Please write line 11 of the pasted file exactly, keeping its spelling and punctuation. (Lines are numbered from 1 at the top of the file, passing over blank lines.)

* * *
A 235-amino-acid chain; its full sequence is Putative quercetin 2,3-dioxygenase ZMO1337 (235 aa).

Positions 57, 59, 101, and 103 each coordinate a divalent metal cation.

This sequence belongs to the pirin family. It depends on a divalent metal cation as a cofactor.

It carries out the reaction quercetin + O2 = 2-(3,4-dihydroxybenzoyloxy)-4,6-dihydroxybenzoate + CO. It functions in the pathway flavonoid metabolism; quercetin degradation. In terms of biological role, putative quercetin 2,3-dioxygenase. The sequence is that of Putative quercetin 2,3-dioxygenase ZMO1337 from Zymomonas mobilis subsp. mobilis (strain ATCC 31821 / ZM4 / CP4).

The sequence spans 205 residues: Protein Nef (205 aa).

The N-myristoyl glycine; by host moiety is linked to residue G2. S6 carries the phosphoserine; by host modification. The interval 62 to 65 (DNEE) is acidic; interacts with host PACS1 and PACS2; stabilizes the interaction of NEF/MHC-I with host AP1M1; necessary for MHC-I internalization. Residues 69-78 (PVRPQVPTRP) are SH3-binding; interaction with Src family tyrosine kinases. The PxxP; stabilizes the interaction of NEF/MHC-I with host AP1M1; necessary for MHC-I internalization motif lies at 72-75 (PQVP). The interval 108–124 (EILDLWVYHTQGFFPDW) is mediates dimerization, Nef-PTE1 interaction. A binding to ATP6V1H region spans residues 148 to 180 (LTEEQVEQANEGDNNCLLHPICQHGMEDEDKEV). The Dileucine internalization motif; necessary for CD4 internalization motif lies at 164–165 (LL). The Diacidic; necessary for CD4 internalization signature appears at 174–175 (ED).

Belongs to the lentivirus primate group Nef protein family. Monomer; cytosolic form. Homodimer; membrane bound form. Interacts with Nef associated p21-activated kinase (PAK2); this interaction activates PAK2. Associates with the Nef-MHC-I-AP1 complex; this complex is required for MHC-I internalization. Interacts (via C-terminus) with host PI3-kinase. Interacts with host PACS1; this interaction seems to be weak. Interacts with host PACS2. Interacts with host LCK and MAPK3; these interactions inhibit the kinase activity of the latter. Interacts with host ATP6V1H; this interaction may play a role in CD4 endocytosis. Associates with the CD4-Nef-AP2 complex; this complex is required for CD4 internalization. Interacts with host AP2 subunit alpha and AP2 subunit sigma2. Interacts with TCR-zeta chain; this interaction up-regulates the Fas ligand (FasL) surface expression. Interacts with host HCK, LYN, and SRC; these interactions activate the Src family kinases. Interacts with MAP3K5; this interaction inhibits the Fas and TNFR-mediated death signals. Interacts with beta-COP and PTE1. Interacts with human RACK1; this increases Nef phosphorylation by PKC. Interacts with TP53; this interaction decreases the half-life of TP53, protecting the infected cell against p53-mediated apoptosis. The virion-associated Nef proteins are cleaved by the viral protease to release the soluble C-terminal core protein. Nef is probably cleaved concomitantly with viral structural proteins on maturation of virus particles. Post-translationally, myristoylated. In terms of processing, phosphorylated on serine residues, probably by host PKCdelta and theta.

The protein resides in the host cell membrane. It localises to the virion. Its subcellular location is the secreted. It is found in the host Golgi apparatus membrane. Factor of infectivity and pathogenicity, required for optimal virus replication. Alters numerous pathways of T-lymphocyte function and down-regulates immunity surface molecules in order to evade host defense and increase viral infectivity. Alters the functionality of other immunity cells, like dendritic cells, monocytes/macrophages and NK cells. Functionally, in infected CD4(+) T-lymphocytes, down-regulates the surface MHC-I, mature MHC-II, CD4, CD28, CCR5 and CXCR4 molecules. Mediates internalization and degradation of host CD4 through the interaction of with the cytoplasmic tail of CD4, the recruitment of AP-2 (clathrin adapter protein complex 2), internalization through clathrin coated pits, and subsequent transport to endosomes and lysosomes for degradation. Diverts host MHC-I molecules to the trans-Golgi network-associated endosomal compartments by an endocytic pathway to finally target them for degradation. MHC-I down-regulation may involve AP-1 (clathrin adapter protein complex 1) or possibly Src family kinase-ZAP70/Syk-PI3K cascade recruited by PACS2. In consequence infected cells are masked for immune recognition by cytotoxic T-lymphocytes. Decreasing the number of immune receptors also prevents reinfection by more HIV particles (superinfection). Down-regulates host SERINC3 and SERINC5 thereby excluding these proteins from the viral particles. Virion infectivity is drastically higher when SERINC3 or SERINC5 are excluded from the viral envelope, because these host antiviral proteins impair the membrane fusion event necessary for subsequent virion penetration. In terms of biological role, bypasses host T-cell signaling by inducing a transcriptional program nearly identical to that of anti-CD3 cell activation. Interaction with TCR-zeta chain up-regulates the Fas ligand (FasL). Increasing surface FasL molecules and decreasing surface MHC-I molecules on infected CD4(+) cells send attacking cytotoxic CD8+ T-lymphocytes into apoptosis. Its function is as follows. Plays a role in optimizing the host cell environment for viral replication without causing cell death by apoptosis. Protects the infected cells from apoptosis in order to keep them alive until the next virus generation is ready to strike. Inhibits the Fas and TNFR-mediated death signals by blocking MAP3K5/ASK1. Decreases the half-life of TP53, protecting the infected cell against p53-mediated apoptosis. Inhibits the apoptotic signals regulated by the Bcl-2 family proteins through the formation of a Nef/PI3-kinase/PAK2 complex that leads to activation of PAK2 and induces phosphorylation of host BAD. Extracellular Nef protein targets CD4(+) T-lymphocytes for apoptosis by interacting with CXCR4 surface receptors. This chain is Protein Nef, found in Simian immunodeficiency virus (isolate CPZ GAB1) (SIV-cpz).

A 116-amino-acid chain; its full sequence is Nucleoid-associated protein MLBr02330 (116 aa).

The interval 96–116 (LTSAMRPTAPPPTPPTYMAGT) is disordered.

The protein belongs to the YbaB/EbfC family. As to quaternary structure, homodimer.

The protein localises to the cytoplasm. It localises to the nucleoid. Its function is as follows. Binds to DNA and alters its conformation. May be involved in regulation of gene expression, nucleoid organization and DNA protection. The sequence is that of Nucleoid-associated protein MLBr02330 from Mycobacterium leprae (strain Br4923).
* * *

The protein belongs to the YbaB/EbfC family. As to quaternary structure, homodimer.